• GPT-4 and Claude have proven useful in translating 16th century demonology texts written in Medieval Latin. Claude’s 100K context window appears to be a big help. (And Medieval Latin is much different from the Latin you probably didn’t learn in school.)
  • A vulnerability called ShellTorch allows attackers to gain access to AI servers using TorchServe, a tool for deploying and scaling AI models using PyTorch.
  • Reservoir computing is another kind of neural network that has promise for understanding chaotic systems.
  • Perhaps not surprisingly, language models can do an excellent job of lossless compression better than standards like FLAC. (This doesn’t mean that language models store a compressed copy of the web.)
  • An artist makes the case that training generative models not to “hallucinate” has made them less interesting and less useful for creative applications.
  • Can you melt eggs? Quora has included a feature that generates answers using an older GPT model. This model answered “yes,” and aggressive SEO managed to get that “yes” to the top of a Google search.
  • Harpoon is a no-code, drag and drop tool for Kubernetes deployment.
  • Cackle is a new tool for the Rust tool chain. It checks access control lists and is used to make software supply chain attacks more difficult.
  • Correctness SLOs (Service-Level Objectives) are a way to specify the statistical properties of a program’s output if it is running properly. They could become important as AI is integrated into more applications.
  • Cilium is a tool for cloud native network observability. It provides a layer on top of eBPF that solves security and observability problems for Docker and Kubernetes workloads.
  • The Six Pillars of Platform Engineering is a great start for any organization that is serious about developer experience. The pillars are Security, Pipelines, Provisioning, Connectivity, Orchestration, and Observability. One article in this series is devoted to each.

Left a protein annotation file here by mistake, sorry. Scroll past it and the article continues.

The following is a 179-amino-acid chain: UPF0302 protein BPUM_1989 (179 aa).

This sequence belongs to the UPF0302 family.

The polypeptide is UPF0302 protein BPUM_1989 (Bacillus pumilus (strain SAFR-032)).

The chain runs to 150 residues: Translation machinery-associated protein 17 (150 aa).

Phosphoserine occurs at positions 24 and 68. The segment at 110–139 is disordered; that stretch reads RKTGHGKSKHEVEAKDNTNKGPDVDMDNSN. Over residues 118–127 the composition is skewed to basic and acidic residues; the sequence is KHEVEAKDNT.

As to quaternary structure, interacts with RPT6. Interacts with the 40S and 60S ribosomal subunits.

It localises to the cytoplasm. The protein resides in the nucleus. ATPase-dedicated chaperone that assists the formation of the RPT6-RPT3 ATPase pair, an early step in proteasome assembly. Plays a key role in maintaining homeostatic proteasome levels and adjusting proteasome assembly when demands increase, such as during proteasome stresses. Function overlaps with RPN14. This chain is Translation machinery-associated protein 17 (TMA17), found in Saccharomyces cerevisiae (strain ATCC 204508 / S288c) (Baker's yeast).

• Adam Jacob, creator of Chef Software, is out to reimagine DevOps. System Initiative is an open source tool for managing infrastructure that stresses collaboration between engineers and operations staff—something that was always the goal of DevOps but rarely achieved.
  • Unreal engine, a game development platform that had been free for users outside of the gaming industry, will now have a subscription fee. It will remain free for students and educators.
  • CRDTs (conflict-free replicated data types) are a data structure that is designed for resolving concurrent changes in collaborative applications (like Google Docs). Here’s a good interactive tutorial and a project: building a collaborative pixel editor.
  • Ambient is a purely web-based platform for multiplayer games, built with Wasm, WebGPU, and Rust. Instant deployment, no servers.
  • Google has open sourced its graph mining library. Graphs are becoming increasingly important in data mining and machine learning.
  • Microsoft has released a binary build of OpenJDK 21, presumably optimized for Azure. Shades of Embrace and Extend? That doesn’t appear to be happening.
  • Polystores can store many different kinds of data—relational data, vector data, unstructured data, graph data—in a single data management system.
  • The EFF has posted an excellent introduction to passkeys, which are the next step past passwords in user authentication.
  • Microsoft has started an early access program for Security Copilot, a chatbot based on GPT-4 that has been tuned to answer questions about computer security. It can also summarize data from security incidents, analyze data from new attacks, and suggest responses.
  • Google is planning to test IP protection in Chrome. IP protection hides users’ IP addresses by routing traffic to or from specific domains through proxies. Address hiding prevents a number of common attacks, including cross-site scripting.
  • While the European Cyber Resilience Act (CRA) has many good ideas about making software more secure, it puts liability for software flaws on open source developers and companies funding open source development.
  • A new attack against memory, called RowPress, can cause bitflips even in DDR4 memory, which already incorporates protections against the RowHammer attack.
  • August and September’s distributed denial of service attacks (DDOS) against Cloudflare and Google took advantage of a newly discovered vulnerability in HTTP/2. Attackers open many streams per request, creating extremely high utilization with relatively few connections.